About this Series

Joan Ardern, Community Liaison for Care Coordinators, Inc. has written this three-part series on “Choosing a Caregiver.” The first installment appeared in last week’s Elder Law Issues, and the final segment will be printed next week.

Lawyer Sentenced

Phoenix lawyer David Mason was sentenced to seven years in prison last week on fraud and theft charges. Mason was also ordered to pay almost $400,000 in restitution to several clients and estates he had administered.

Mason plead guilty to the charges last month. He admitted using his Sun City law office to gain control of clients’ estates and then misappropriate funds.

Mason has been suspended by the State Bar of Arizona since 1992. His conviction and sentence will result in automatic disbarment. Mason had previously served as a circuit judge in Aledo, Illinois, before moving to Sun City.

A Jolly Good Fellow

Elder Law Issues’ Editor, Publisher and Author Robert B. Fleming has been named as a Fellow of the National Academy of Elder Law Attorneys. The Academy, at its annual Symposium in Seattle last week, named Fleming and five other elder law attorneys as Fellows in recognition of their contributions to their respective communities and the practice of elder law generally. The other new Fellows hail from Florida, California, Ohio and Georgia. They join the fifteen national elder law leaders already selected for Fellowship in previous years.

Choosing a Caregiver

MAY 23, 1994 VOLUME 1, NUMBER 26

By Joan Ardern, Community Liaison, Care Coordinators, Inc.

(First of three parts)

As the American population ages the need for more caregivers becomes magnified. Today, many families are living in the so-called “sandwich generation,” where the day to day stress of caring for an elderly or disabled loved one can create family chaos. Health care changes and complicated insurance forms can add to the burden, not to mention the added responsibility of finding a reliable caregiver.

From observing case managers at Care Coordinators, Inc., I know that hiring a caregiver is a matter not to be taken lightly.

Home Health Agencies

One of the easiest ways to hire a caregiver is through a home health agency. You can find these agencies in the telephone book. Here are some questions to be asked in a phone interview:

  • Is the agency licensed by the state of Arizona?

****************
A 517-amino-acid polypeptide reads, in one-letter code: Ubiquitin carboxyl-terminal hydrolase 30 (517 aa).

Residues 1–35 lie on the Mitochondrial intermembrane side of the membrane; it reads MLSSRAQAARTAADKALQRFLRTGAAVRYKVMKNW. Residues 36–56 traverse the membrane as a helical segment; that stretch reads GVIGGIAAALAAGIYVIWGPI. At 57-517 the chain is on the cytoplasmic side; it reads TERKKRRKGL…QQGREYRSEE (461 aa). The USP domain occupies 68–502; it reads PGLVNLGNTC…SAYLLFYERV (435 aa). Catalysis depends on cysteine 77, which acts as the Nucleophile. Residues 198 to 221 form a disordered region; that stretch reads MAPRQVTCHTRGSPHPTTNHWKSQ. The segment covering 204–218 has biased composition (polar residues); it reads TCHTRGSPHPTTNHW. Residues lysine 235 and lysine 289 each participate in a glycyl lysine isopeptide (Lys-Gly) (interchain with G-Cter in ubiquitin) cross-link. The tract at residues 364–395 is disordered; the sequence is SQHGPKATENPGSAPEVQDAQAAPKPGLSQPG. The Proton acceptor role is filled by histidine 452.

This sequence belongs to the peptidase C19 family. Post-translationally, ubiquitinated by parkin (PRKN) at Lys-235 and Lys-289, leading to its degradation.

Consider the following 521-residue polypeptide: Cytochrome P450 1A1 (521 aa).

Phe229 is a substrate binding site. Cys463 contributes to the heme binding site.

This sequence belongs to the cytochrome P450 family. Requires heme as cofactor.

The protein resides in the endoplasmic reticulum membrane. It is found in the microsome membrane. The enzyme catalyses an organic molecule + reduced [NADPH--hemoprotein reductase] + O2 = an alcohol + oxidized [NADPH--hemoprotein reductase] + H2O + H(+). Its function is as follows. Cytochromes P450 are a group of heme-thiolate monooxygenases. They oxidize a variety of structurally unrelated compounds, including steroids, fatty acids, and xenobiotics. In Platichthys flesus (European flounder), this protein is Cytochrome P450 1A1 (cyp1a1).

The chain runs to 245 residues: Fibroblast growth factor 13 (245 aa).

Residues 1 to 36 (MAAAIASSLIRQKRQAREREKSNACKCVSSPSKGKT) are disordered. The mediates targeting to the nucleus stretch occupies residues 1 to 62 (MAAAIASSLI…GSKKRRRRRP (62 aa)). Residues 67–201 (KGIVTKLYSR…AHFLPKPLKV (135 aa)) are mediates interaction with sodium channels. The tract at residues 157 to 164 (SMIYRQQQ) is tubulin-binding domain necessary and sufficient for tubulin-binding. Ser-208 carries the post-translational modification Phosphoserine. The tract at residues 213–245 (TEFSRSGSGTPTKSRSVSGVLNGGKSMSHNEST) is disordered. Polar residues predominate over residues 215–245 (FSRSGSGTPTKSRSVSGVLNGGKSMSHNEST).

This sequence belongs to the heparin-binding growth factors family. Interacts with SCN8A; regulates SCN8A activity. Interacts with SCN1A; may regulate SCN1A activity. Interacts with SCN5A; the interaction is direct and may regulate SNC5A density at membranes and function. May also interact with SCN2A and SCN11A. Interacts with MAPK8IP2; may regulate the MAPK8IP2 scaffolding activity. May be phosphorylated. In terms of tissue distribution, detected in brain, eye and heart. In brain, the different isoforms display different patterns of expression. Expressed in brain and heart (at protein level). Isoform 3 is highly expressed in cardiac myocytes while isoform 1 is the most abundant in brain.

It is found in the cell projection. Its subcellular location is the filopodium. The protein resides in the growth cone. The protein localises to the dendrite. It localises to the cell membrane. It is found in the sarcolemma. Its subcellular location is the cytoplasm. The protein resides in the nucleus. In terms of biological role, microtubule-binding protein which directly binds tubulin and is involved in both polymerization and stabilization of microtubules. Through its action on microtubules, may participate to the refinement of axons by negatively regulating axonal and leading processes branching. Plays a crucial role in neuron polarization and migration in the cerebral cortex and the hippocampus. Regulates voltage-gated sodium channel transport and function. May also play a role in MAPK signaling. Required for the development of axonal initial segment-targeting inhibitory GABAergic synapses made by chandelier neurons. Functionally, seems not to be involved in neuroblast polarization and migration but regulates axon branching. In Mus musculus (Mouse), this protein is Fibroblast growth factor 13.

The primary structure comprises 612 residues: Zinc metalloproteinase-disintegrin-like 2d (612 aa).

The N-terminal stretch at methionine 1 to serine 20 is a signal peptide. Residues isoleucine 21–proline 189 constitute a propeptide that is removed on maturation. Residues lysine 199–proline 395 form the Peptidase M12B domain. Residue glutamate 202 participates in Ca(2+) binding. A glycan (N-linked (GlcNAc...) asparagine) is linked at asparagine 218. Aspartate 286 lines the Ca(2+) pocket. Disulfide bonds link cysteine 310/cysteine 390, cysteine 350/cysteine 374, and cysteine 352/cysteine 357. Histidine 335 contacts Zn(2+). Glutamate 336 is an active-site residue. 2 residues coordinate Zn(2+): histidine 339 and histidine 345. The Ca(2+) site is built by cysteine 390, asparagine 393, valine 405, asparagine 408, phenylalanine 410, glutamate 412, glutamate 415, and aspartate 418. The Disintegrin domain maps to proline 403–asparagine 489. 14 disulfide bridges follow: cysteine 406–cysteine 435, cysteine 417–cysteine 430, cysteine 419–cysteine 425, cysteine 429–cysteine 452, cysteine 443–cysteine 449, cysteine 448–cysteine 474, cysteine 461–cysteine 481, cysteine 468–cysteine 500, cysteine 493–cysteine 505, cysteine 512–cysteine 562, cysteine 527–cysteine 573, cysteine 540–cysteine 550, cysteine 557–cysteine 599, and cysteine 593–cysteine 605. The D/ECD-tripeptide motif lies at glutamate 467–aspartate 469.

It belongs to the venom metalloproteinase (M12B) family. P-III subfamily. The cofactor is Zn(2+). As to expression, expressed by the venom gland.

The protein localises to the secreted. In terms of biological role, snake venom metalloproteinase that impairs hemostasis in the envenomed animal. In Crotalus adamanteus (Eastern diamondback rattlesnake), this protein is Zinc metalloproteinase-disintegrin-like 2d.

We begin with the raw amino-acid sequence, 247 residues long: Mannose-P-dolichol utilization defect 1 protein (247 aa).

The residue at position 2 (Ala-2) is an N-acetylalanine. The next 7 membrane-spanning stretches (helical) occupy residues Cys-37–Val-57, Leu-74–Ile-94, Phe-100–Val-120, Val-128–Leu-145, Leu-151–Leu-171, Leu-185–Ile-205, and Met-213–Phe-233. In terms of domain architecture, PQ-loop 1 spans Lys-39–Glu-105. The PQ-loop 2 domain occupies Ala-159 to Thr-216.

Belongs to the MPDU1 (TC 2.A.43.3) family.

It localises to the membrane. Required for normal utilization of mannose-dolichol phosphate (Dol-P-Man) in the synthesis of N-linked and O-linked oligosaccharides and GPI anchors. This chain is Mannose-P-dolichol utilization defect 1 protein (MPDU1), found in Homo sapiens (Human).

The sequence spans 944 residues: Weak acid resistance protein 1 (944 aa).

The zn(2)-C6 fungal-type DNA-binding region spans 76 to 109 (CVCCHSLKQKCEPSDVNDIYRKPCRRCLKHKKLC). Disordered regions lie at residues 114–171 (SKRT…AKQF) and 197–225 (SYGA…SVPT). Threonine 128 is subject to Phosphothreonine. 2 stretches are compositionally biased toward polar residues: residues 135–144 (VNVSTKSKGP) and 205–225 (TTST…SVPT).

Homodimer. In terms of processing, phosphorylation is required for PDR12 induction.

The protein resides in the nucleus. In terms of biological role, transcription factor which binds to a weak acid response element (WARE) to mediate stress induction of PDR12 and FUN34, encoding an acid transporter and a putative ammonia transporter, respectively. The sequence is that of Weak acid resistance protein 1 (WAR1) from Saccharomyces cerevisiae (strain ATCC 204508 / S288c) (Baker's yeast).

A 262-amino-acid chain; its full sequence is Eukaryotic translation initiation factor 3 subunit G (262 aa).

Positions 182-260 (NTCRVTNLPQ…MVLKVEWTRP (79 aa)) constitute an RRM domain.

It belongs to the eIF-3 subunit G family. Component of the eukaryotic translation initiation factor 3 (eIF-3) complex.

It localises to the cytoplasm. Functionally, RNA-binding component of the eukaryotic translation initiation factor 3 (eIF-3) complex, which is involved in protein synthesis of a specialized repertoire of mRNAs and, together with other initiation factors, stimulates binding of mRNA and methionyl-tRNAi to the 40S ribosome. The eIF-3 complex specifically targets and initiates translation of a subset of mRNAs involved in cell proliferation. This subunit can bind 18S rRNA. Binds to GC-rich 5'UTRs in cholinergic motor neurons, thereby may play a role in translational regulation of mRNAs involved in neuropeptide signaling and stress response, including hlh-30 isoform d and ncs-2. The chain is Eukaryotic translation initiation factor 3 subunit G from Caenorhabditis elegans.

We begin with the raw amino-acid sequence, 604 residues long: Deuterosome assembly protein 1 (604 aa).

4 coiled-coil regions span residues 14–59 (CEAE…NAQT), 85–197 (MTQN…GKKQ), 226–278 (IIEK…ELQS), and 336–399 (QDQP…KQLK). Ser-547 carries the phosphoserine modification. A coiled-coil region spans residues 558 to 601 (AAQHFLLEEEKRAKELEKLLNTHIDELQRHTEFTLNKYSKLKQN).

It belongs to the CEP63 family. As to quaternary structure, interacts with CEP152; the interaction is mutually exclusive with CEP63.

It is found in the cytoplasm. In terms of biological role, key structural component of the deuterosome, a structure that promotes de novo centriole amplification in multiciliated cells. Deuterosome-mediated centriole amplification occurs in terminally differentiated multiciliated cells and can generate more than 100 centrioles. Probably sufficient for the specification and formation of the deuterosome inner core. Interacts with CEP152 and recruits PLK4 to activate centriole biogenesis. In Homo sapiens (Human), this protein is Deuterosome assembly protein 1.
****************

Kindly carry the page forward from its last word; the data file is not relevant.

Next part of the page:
• Is the agency bonded? (Most agencies are)
  • Is the agency Medicare certified?
  • What is the hourly cost for a caregiver? A Registered Nurse?
  • Is there a minimum charge per visit? (Some agencies have a two or three hour minimum)
  • Can the agency provide emergency substitution if, for example, the caregiver is unable to work?

Will the agency perform an assessment of the patient to determine the required level of care and identify medical issues? Is there a charge for this assessment?

Private Caregivers

The problems become more difficult when hiring a caregiver privately. Often the family member is facing a crisis, needing a caregiver immediately, and may be tempted to hire someone in haste. This brings up a key point. Despite the urgency, don’t rush the process to find the right caregiver. Request that applicants provide a resume along with copies of the following documents:

  • Proof of citizenship
  • Proof of social security
  • Proof of auto insurance and driver’s license
  • List of references

It may also be a good idea to conduct a background check if you are hiring someone privately. There are reliable firms that, at reasonable costs, will perform background investigations for you. There are a couple of advantages to a security check. First of all, you will eliminate the unreliable individuals and, second, the background check will verify the good choices.
About Joan Ardern

Joan Ardern, the guest contributor responsible for this three-part series on “Choosing a Caregiver,” is Community Liaison for Care Coordinators, Inc. Joan is also current President of Arizona Continuity of Care, and Co-chair of the Academy for Health Services Marketing, Tucson Chapter. Joan is also active with the Tucson YWCA Board of Directors and serves as co-facilitator for an Alzheimer’s support group.